Batteries

Simply put, a battery generates electrical energy from chemical reactions. It stores this chemical energy till it is delivered as electrical power, when connected to a device.

A battery consists of one or more electrochemical cells (convert chemical energy to electrical energy). An electrochemical cell consists of a negative electrode, electrolyte and a positive electrode. The electrode is where the pertinent electrochemical reactions occur, and an electrolyte is the barrier between the electrodes. It allows the selective diffusion of ions and is impermeable to electrons (electricity is succinctly the flow of electrons).

So how does that work?

When a battery is connected to an electrical device, two reactions happen simultaneously at the electrodes. At the positive electrode (called anode), a chemical reaction occurs with ions from the electrolyte, that releases electrons. Since the electrolyte is impermeable to electrons, the easiest path of flow for the electrons is through the connected external load, powering the device. The ions however, flow through the electrolyte to the negative electrode (called cathode). Here, another chemical reaction occurs at the cathode, consuming the electrons and ions, and completing the circuit. Simply put, the anode releases electrons (process is called oxidation), and the cathode consumes them (process is called reduction). Check out my Fuel Cell article, to see how similar in operation batteries and fuel cells are!

 Electron and ion pathway in battery discharge mode

Electron and ion pathway in battery discharge mode

As the chemicals in the battery anode/cathode produce or consume electrons, they are converted into another chemical, hence, consumed in the process. Consequently, power generation is limited by the mass of material present in the electrode that can produce electrons and ions, to power the connected device. As with every battery, once the battery components are consumed, power generation ceases. This mode of battery operation is called Discharge.

However, certain batteries like those in your cell phone or car, can be recharged. This mode of battery operation is a reverse of the discharge mode. Recharging works by applying a power source, the reverse potential drives the reactions that generated power during discharge in the opposite direction. A popular rechargeable battery is the Li-ion battery. We will use this system to demonstrate discharge and recharge mechanisms in a battery:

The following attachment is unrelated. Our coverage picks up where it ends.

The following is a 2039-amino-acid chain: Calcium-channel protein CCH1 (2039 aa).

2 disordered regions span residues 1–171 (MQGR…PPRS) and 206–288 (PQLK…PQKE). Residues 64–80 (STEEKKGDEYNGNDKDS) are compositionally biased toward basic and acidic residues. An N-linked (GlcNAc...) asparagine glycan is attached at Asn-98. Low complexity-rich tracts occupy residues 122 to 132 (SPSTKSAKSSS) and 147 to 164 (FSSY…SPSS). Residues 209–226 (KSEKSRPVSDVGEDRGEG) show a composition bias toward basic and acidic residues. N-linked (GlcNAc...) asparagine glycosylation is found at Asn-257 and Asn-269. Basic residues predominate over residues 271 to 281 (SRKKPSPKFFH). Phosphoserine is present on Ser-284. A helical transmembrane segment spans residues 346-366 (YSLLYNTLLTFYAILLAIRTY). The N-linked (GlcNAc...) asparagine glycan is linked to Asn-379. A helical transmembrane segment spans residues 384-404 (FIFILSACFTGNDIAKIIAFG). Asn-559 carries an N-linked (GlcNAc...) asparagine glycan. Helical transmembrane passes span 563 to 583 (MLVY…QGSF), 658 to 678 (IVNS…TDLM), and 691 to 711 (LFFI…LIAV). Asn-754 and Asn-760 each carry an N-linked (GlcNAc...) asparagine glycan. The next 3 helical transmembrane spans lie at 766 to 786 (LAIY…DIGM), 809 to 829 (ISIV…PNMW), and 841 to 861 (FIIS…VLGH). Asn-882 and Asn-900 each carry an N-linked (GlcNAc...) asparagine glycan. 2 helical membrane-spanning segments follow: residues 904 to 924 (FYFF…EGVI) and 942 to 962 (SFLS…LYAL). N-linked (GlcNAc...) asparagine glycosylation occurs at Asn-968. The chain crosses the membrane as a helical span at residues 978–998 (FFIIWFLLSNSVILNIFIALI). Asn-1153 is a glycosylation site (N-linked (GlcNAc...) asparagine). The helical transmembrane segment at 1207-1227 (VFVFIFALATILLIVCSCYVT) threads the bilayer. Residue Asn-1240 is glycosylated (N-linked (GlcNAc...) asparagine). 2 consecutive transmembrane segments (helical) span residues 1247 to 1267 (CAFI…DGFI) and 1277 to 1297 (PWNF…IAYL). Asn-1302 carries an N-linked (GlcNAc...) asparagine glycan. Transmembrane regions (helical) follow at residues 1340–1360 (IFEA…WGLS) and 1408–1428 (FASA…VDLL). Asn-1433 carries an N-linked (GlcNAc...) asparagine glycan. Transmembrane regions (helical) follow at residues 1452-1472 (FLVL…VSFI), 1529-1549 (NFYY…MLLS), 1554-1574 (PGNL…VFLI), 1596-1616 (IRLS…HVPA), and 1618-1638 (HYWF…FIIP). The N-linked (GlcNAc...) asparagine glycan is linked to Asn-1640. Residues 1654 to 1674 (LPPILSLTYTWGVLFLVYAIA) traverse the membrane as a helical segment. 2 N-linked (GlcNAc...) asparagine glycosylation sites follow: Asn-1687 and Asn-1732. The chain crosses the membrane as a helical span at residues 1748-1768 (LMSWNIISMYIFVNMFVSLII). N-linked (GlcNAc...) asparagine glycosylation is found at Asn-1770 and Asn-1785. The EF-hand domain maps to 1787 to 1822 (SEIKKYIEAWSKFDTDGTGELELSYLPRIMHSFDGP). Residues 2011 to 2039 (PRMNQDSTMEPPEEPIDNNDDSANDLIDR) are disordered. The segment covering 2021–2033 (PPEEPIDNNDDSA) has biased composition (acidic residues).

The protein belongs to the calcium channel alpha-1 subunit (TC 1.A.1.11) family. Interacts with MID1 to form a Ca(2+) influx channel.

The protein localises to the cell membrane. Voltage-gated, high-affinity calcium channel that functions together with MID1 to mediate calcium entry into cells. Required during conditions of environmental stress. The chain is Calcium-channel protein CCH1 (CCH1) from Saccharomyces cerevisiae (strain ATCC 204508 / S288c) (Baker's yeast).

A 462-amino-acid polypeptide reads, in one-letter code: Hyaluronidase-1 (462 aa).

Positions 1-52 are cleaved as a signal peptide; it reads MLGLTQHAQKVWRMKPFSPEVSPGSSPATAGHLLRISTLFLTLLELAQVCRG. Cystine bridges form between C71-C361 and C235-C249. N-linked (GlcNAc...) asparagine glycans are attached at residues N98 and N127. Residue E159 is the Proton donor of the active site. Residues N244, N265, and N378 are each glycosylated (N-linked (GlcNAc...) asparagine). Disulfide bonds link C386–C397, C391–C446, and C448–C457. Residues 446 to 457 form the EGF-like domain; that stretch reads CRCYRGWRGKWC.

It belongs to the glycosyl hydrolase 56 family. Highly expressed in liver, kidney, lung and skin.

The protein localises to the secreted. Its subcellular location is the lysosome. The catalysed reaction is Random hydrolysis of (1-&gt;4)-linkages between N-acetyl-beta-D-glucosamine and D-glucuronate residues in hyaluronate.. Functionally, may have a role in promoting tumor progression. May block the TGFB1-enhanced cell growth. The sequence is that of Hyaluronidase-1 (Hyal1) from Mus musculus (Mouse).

Discharge mode and recharge mode mechanism

Discharge mode and recharge mode mechanism

In discharge mode, Li ions and electrons are generated in the positive electrode. The electrons generated flow out of the positive electrode (when connected to an external load), to power the connected device. The Li ions flow through the electrolyte to the negative electrode. Here, the Li ions, graphite (C6), and the electrons (coming full circle after powering the connected device), react to form LiC6.

In the recharge mode, a voltage source is connected across the battery. This drives the LiC6 to form graphite (C6), Li ions and electrons. The electrons are driven to the positive electrode, where the electrons, ions and cobalt oxide (CoO2) react to form lithium cobalt oxide (LiCoO2), completing the circuit. This replenishes the starting chemical (lithium cobalt oxide (LiCoO2)) needed to take up another discharge mode.

The specifics of these reactions in batteries differ depending on the chemical composition of the battery, however, the basic principle of operation of all batteries is the same!